We spoke with Stephen Little, CEO of Claro Pool in Palm Desert. Little runs a large pool service company which maintains and services roughly 10,000 pools a month. He is also a contractor on the front lines of the issue that has experienced shortages first-hand. From his viewpoint the delays in manufacturing are a large part of the problem. “Manufacturers have shut down due to shelter in place orders.” said Little “They aren’t producing, when they are producing, they’re short labor. With the shelter in place orders folks are required to stay at home.”

Little suggested that recent changes in legislature may also be contributing to the lack of available labor. “The last 12-15 months it’s become so tough to get the products we are accustomed to getting easily.” said Little. “I’m used to placing an order with distribution and getting it within 60 minutes. That is not the case anymore. We have to be much more strategic when we place an order.”

PVC Shortage Looms On The Horizon

Rising costs of PVC are also creating a serious problem. Last years Hurricane impacted production for Petrochemical plants in Texas and Louisiana. The ramifications of that shut down are coming to light this pool season. “PVC has been a problem.” said Little “We’ve seen price increases across the board in fittings, filters and pumps and anything made of PVC.”

Shock & Awe at Soaring Prices

“It has been shock and awe” continued Little “because we’ve had double and triple digit increases in the products and pieces we buy. From labor, to PVC, to dry chlorine products, to parts and equipment.”

Although prices are increasing, swimming pools still need to be properly maintained. Regardless of how chlorine prices may fluctuate this season, experts say – not adhering to proper maintenance guidelines can create a serious health hazard.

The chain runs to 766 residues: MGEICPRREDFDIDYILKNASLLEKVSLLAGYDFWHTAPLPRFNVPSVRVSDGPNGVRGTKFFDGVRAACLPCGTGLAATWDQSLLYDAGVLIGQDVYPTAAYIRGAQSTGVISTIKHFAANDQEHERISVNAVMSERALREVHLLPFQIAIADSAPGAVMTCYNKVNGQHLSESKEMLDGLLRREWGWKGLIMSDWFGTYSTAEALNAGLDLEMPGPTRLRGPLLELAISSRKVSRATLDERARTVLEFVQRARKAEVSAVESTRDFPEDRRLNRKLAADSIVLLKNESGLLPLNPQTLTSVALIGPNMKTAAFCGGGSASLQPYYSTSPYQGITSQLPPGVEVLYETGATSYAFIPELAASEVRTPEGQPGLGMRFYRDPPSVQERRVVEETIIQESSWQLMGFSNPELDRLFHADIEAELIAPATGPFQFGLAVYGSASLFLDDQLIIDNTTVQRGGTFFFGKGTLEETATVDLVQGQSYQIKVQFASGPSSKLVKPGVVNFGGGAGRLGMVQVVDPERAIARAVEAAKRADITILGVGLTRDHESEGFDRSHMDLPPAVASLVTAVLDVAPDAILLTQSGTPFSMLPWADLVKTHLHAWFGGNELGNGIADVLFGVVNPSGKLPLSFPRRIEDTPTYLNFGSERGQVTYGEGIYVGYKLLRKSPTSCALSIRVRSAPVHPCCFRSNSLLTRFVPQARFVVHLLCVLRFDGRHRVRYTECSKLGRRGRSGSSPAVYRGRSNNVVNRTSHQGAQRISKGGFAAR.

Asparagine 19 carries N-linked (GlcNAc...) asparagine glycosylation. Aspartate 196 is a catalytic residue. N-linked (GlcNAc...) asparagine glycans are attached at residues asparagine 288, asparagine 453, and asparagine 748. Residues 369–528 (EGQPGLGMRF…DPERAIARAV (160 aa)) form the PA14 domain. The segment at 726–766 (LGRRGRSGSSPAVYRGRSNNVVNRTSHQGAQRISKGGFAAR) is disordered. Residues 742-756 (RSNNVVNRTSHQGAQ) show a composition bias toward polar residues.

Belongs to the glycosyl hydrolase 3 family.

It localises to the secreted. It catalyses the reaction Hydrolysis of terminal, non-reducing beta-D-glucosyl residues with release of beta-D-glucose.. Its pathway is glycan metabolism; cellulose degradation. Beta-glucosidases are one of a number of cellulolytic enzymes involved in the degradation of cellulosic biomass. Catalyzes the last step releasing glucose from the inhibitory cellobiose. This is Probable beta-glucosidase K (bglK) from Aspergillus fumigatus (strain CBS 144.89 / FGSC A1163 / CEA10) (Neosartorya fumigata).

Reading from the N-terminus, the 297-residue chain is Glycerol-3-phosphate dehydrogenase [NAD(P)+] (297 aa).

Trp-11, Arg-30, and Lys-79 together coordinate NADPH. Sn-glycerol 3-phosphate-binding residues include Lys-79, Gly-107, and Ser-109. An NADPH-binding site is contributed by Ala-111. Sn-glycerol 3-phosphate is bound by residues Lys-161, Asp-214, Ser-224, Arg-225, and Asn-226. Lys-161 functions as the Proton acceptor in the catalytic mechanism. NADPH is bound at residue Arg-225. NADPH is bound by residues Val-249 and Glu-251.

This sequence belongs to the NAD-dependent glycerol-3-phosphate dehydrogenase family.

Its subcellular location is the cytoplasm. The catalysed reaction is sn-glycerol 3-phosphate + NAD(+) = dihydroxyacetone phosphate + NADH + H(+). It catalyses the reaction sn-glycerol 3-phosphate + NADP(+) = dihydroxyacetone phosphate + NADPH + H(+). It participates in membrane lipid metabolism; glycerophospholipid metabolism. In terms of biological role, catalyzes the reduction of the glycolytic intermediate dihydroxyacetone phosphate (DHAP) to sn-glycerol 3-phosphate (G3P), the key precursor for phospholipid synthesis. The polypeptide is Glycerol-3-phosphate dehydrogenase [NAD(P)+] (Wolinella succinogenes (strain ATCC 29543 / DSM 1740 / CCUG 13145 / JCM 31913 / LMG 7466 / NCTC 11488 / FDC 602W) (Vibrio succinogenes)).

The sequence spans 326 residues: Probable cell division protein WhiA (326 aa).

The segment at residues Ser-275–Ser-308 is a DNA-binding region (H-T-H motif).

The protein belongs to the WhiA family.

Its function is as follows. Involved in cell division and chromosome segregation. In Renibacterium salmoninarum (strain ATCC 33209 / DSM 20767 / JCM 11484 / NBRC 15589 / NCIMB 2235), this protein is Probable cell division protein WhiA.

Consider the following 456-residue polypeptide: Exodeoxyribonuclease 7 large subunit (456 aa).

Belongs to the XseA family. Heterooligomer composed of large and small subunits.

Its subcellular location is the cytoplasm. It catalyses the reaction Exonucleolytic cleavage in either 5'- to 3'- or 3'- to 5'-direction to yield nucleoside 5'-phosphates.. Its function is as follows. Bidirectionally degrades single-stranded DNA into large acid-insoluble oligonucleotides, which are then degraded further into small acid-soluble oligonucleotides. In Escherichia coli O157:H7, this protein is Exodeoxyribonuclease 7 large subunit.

A 35lb bucket of tabs is going for $250 in New Jersey on Facebook Marketplace
A 35lb bucket of tabs is going for $250 in New Jersey on Facebook Marketplace

The reality is pool service companies are struggling to honor pricing commitments to customers with the increases they’ve seen from distributors. As costs for chemicals continue to rise, Little suggested that now is not the time for consumers to start being penny wise and dollar foolish when it comes to proper maintenance

“Think about the absolute catastrophe if people stop maintaining their pools” said Little “Let’s throw 8 or 10 million pools with algae into the mix and you will have a nuclear pandemic.”

Using Tried & True Alternative Products

Little who holds a masters degree in organic chemistry, says his company has not been impacted as hard by the recent chlorine tablet shortage as the rest of the country. He suggested that pool service companies begin switching to liquid chlorine.

Borates which decrease the amount of chlorine needed are also part of his regimen. “Hydrogen borate is part of our value proposition when servicing pools. It reduces chlorine demand,” said Little “when you buffer alkalinity and you keep the pH stable, we can keep healthier pools with less chlorine consumption.”

Labor Force Can Make More Staying Home

One of the major catalysts for rising prices has undeniably been a shortage of available skilled labor. The Covid-19 relief bill may have had one major unexpected side effect. Much of the skilled labor pool is still at home this pool season.